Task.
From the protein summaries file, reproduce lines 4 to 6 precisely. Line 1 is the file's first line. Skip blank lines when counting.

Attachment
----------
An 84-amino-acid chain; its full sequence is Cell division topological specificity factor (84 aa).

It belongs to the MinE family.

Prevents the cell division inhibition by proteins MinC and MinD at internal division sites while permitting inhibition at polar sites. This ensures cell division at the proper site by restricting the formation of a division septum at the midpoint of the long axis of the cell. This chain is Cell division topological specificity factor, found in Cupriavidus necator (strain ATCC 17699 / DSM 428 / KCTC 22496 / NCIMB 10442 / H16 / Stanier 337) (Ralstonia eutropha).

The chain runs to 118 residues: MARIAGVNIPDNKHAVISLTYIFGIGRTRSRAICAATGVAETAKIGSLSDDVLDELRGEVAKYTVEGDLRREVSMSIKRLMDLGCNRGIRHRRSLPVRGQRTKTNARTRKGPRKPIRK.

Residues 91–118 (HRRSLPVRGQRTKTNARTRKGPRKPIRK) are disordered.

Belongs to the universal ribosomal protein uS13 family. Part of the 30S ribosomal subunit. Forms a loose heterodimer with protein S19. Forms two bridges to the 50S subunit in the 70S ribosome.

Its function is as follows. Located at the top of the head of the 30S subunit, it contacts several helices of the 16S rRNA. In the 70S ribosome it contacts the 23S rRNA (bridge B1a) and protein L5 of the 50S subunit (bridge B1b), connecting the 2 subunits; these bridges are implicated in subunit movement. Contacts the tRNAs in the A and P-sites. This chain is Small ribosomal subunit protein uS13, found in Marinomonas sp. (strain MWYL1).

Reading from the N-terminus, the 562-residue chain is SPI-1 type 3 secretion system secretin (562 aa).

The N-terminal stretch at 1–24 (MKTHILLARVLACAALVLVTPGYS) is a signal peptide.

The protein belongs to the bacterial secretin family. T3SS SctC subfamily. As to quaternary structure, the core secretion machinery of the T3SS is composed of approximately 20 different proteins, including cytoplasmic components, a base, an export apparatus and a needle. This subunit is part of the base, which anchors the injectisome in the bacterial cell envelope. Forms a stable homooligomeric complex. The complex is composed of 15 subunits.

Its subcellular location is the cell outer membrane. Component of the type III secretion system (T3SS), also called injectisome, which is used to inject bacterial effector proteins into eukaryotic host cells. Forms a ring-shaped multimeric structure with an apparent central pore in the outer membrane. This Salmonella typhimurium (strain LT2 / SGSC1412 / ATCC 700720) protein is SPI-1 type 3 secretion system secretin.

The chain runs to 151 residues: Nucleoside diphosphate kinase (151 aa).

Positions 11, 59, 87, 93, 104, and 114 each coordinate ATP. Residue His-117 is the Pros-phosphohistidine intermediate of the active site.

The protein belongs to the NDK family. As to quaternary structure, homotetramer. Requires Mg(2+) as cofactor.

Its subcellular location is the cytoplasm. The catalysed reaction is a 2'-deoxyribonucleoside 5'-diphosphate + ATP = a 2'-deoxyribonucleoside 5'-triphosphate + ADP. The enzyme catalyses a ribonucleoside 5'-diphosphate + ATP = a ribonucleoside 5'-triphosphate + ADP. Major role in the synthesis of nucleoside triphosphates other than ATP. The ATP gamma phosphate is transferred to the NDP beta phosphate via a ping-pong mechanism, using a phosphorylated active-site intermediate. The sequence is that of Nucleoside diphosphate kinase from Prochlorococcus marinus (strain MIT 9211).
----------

The chain runs to 118 residues: MARIAGVNIPDNKHAVISLTYIFGIGRTRSRAICAATGVAETAKIGSLSDDVLDELRGEVAKYTVEGDLRREVSMSIKRLMDLGCNRGIRHRRSLPVRGQRTKTNARTRKGPRKPIRK.

Residues 91–118 (HRRSLPVRGQRTKTNARTRKGPRKPIRK) are disordered.

Belongs to the universal ribosomal protein uS13 family. Part of the 30S ribosomal subunit. Forms a loose heterodimer with protein S19. Forms two bridges to the 50S subunit in the 70S ribosome.